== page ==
AN ONLINE PUBLICATION charting the success of some of Ireland’s most prominent female athletes was released this week. Through a series of striking images, the collection captures the very essence of sport but, most significantly, women’s sport: the sacrifices, the dedication, the dazzling highs and crushing lows.
As captivating as the images are, the final few pages of the book stand-out. It lists the achievements of each of the individual athletes and teams featured. The list is endless. It’s spread over eight pages – an illustration of this island’s rich sporting heritage but also the prominence of our female athletes in their chosen field.
Overlooked for so long, slowly but surely women’s sport is creeping further into the nation’s conscience. Female athletes are becoming public figures, their achievements are becoming increasingly appreciated and their legacy is growing.
In the foreword of Inpho photography’s ‘Changing The Game: Irish Women In Sports 2000-2015’, John Treacy writes about participation levels, narrowing the gender gap and the strategy in place to ensure this positive trend continues.
It’s an exciting, and progressive, time for women’s sport and women in sport. There are further opportunities, both on and off the field, as the levels of professionalism soar.
In a recent interview with The42, former Cork camogie star Anna Geary, who played a key role in the establishment of the Women’s Gaelic Players Association, explained the importance of exposure.
It’s an obvious ingredient for growth but it’s easier said than done. “If you can’t see it, you can’t be it,” was Geary’s line on the value of bringing women’s sport to the public rather than vice versa.
Cricket in Ireland is the ultimate point in case. Before 2007, the sport was played by a select few and watched by even fewer. But one imposing performance on the world stage transcended the game.
Suddenly it became accessible and interest levels spiked. A new generation were inspired and the sport on this island has reaped the benefits ever since.
The Ireland women’s team are now trying to break the glass ceiling for themselves and defy their amateur status by qualifying for a second successive World Twenty20 tournament.
In an age of sporting opulence, amateur teams in an otherwise professional sport are few and far between and are largely powerless, with limited resources, to bridge the gap between themselves and their full-time opponents.
Indeed, Ireland were in danger of slipping into obscurity as the sport’s heavyweights implemented professional contracts. They went eight years without appearing on the world stage and progress was limited.
But feeding off the success of the men’s team, Aaron Hamilton and his squad have embraced the challenge. There is a renewed determination within the team. A determination to make their mark on the world stage, rise up the rankings and, just as significantly, grow the profile of cricket and women’s sport in Ireland.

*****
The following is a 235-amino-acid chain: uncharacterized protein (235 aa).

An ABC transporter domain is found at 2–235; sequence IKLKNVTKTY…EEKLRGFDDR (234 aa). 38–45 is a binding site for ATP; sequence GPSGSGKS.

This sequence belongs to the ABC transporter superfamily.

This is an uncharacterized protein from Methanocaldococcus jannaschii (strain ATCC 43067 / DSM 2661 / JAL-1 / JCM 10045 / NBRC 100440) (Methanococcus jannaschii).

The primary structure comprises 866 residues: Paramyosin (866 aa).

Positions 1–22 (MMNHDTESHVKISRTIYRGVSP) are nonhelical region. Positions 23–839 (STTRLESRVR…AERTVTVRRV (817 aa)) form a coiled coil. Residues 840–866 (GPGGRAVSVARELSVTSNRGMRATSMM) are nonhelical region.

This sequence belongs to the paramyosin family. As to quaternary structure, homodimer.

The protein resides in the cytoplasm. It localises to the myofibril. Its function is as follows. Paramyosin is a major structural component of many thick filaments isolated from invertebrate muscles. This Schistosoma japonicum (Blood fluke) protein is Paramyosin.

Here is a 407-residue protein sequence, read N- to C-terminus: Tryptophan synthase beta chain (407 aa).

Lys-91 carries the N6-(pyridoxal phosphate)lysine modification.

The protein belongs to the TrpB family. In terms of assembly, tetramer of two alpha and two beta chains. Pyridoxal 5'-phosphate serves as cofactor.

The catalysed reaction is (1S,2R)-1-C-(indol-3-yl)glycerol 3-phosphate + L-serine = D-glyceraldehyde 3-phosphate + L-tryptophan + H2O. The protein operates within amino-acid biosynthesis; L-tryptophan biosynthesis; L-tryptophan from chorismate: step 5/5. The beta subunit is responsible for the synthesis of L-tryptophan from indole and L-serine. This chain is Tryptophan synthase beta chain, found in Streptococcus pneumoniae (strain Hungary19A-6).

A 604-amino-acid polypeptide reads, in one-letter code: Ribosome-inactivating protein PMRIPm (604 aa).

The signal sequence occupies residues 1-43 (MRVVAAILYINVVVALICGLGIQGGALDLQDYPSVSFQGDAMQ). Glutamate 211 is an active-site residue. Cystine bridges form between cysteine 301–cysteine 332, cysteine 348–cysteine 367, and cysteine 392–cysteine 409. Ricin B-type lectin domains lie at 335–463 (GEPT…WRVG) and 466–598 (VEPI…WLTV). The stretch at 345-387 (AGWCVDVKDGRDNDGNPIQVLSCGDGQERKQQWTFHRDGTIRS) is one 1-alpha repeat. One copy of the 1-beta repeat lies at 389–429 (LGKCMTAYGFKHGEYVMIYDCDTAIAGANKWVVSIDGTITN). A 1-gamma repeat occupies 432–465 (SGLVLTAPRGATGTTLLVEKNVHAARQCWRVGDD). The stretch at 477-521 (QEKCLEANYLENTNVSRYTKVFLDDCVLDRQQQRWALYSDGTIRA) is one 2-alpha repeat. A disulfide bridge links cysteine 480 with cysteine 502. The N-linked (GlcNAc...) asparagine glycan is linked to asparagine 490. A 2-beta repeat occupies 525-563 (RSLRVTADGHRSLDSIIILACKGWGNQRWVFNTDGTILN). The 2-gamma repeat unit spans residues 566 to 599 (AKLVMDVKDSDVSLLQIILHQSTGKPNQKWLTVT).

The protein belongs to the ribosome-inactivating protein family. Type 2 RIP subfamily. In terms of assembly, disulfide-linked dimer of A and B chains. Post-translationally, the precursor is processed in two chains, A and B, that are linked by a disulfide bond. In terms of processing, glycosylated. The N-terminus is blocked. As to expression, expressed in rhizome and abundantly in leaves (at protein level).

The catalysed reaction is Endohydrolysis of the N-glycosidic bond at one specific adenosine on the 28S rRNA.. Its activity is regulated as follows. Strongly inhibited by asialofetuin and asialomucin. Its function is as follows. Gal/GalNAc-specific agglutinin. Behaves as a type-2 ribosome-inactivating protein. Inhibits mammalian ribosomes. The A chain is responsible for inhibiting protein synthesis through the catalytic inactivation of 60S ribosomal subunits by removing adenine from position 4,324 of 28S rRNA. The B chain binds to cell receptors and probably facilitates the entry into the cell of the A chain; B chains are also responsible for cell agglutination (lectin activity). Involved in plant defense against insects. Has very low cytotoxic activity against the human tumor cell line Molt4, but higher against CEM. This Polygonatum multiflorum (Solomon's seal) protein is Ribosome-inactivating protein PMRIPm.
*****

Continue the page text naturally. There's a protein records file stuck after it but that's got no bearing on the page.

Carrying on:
By way of comparison, they are probably at the same stage of their development as the senior men were when they brought Pakistan to their knees at the 2007 World Cup. Their standing in the game is equally similar: rarely favourites, regularly underdogs.
The squad departed for Thailand yesterday infused with the belief and hunger which has been instilled in the organisation.
The success of the men’s team on the world stage has filtered through the ranks. The Cricket Ireland brand, as evidenced during this year’s men’s World Cup in Australia/New Zealand, is as prominent as any. Pulling on the green jersey now means so much more than solely representing your country.
“The commitment of the girls is incredible,” Hamilton, the women’s national head coach, tells The42. “For the last few months they’ve put their lives on hold. They’ve all bought into it and I don’t think any one of them have missed a training or gym session.
“Work and school must obviously come first but they’ve put everything into this and ever since I took over their dedication to the cause has been immense.”
Hamilton assumed the reins from former Ireland captain Trent Johnston in February and instantly went about creating a pathway to the next level. The inception of the domestic Super 3′s tournament provided players with the platform to hone their skills in a competitive environment.
The structures are being put in place. Cricket Ireland are investing heavily in the women’s team and the results have started to reflect, and justify, the backing.
Since the three-game series against world champions Australia in Dublin towards the back-end of the summer, the extended panel have embarked on a relentless training schedule.
The group have been meeting for four sessions a week and were given individual programmes for the days they didn’t convene as a unit. Trying to juggle it all is a huge challenge.